Google-owned Nest Labs has unveiled Thread, a network for connecting together smart household items, supported by a number of large manufacturers.
Thread acts as a networking protocol with built-in security features and low-power mode, making it more suited to connecting household devices than conventional wi-fi, NFC or Bluetooth. Similar network initiatives have been made by Intel, Qualcomm and other technology companies, and Nest's attempt to enter this particular market demonstrates the importance Google is placing on the connected home.
The Thread Group, an industry group aimed at encouraging makers of smart home gadgets to embrace Nest's network solution, includes Samsung, Yale, Big Ass Fans and chip companies ARM Holdings, Freescale Semiconductor and Silicon Labs.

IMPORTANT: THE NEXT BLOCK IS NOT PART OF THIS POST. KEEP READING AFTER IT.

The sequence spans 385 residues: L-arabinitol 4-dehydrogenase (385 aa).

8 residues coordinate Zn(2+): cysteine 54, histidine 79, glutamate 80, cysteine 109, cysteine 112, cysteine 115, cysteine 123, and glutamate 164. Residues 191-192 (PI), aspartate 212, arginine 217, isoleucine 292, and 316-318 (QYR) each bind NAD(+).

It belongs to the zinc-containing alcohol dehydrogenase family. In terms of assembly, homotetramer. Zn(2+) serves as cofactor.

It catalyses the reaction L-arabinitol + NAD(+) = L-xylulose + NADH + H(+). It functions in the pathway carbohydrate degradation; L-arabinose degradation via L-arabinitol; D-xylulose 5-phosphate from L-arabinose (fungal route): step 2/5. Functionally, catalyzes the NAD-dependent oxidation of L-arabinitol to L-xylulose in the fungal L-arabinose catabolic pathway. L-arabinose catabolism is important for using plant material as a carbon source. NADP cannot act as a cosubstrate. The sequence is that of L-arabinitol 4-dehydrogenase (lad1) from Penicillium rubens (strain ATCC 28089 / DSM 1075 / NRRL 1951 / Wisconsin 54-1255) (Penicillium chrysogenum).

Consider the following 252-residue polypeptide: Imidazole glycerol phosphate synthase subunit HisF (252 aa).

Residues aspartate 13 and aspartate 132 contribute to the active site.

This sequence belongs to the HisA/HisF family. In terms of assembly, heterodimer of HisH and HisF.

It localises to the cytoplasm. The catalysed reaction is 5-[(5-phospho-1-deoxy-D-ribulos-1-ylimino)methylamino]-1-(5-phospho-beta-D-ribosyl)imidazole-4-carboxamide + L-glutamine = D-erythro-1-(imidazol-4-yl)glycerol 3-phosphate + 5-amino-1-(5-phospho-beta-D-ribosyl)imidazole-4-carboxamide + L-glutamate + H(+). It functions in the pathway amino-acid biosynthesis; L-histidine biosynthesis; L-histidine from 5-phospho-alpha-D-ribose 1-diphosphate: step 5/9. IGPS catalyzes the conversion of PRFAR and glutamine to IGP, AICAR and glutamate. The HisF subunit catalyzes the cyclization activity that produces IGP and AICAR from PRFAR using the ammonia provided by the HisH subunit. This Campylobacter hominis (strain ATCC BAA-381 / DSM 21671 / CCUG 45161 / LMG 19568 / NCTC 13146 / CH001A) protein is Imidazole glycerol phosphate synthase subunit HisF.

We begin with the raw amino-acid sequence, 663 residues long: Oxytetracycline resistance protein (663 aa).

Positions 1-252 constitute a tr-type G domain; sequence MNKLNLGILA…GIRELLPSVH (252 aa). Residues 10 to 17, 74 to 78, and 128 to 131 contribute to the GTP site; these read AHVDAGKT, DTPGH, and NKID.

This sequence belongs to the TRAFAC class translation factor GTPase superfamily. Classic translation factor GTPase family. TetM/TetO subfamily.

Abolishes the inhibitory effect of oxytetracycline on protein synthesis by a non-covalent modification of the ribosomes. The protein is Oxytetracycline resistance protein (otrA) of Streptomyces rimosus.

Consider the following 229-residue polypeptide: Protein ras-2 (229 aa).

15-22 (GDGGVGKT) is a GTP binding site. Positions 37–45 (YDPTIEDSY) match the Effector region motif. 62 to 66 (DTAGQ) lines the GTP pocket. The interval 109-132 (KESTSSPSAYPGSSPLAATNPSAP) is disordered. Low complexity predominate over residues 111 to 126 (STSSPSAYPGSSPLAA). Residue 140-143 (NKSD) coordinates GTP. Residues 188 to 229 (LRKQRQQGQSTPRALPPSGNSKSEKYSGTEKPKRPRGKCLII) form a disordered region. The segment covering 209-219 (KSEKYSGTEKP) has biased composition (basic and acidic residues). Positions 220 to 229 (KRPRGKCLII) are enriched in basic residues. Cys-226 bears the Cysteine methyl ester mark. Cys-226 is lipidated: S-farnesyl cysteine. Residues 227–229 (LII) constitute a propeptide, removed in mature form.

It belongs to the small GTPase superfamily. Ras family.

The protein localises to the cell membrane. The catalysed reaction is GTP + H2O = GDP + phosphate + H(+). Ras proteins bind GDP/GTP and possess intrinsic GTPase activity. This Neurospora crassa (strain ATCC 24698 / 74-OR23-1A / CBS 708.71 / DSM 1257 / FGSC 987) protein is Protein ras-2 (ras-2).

The radio chips used to make devices Thread-compatible already exist in many connected home products that use Zigbee, another network solution. These devices could be updated with software to make them work with Thread following a product certification process that will begin next year.
While Nest and Google will be hoping that the Thread Group can standardise how household connected devices communicate with each other, there are already a number of industry consortia attempting to do the same. Earlier this month, Microsoft joined the Qualcomm-led AllSeen Alliance, while Thread Group member Samsung joined another consortium with Intel and Dell just last week.
Apple, who are known for strictly controlling how its products interact with other companies' devices, already announced HomeKit, its own framework for connecting household gadgets at WWDC earlier this year.